View Matt Vredenburg's profile

Matt Vredenburg

129 posts in 2100 days


#12 posted 06-18-2012 01:13 AM

Nice work, I am working on something similar but out of Tasmanian Rose Myrtle. However, I have had a ton of problems with the wood cracking and warping due to the climate change (high humidity to low humidity in Arizona). Curious how you flattened the top. Did you use #8 or less bench planes or just sand the top.

-- Matt, Arizona

View Dusty123's profile

Dusty123

29 posts in 887 days


#13 posted 06-18-2012 04:28 PM

Matt, Sounds like you are working on a challenging project. What your goal should be is to get your top as flat as you possibly can then seal it on all sides as quickly as possible. I can tell you what I do and maybe that will help.
The table in the picture above is made of Mesquite which is a very stable wood. I have no problem with warping with Mesquite, but it does quite a few cracks in it which I have to deal with. I have done Pecan or hickory tables before, and the problem with Pecan/Hickory is that it does move allot. In those cases, we sand the top flat, finish it down to 220 grit and then seal it with the finish on all for sides right away. The first coat we try to finish on all four sides at the same time to encase the wood in finish. The rest of the coats can go on one side at a time.
To flatten the top I use a 50” dual drum Woodmaster Drum sander.
http://www.woodmasterdrumsanders.com/specs.cfm
It is a good sander and for my shop works on single phase 220 Volt power, I would love to have something bigger, but I don’t have the space or access to single phase.

It the top wider then about 48” then i do it in multiple pieces then join the edges with a straight edge and a router bit, then use biskets about ever 6” to align the two halves of the top.

To fill in the cracks in Mesquite or other woods I use system three epoxy.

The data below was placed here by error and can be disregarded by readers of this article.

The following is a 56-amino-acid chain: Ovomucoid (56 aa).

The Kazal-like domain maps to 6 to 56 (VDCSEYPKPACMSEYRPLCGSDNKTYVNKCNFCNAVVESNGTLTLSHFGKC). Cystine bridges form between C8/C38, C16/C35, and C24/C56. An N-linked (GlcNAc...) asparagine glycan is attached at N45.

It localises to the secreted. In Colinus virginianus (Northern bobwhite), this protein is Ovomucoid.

http://www.systemthree.com/store/pc/General-Purpose-c11.htm
I have used it for years. It is very strong and performs very well with finishes. There is three speeds of hardeners designed to be used at different temps. The key things with system three is to use the correct hardener for the temp of your shop, measure exactly, and mix twice as long as you would think you need to. I mix in large plastic Dixie cups. We mix each cup before using for a timed 3 min. Yes we do time it because it is very easy not to mix enough.

Finishes I use vary from job to job, but I do like spraying Waterlox finish.
http://www.waterlox.com/
It will darken the wood but gives a very durable and great looking finish. I normally spray two to 3 coats of gloss, sanding with 320 grit between coats, with a final finish of satin. If you do multiple coats of satin, it will start to blur the small details of the finish. It is very important to finish the top and the bottom of your desktop with the same number of coats of finish. this should greatly help in the stability of your top. If your top is endgrain use 220 grit sand paper and hand sand the finish into the top and let dry. Sand smooth then finish as normal. Doing this will fill in the endgrain and leaves a smooth finish. If not the finished top will have thousands of tiny pin holes all over the top.

Hope this helps. Let me know if I can help further.
Wes

View BlueStingrayBoots's profile

BlueStingrayBoots

747 posts in 2688 days


#14 posted 04-01-2013 03:52 AM

Awesome! I like it! Gonna make one too. ;)

View Athreck's profile

Athreck

1 post in 35 days


#15 posted 09-26-2014 02:52 AM

What are the dimensions of the desk?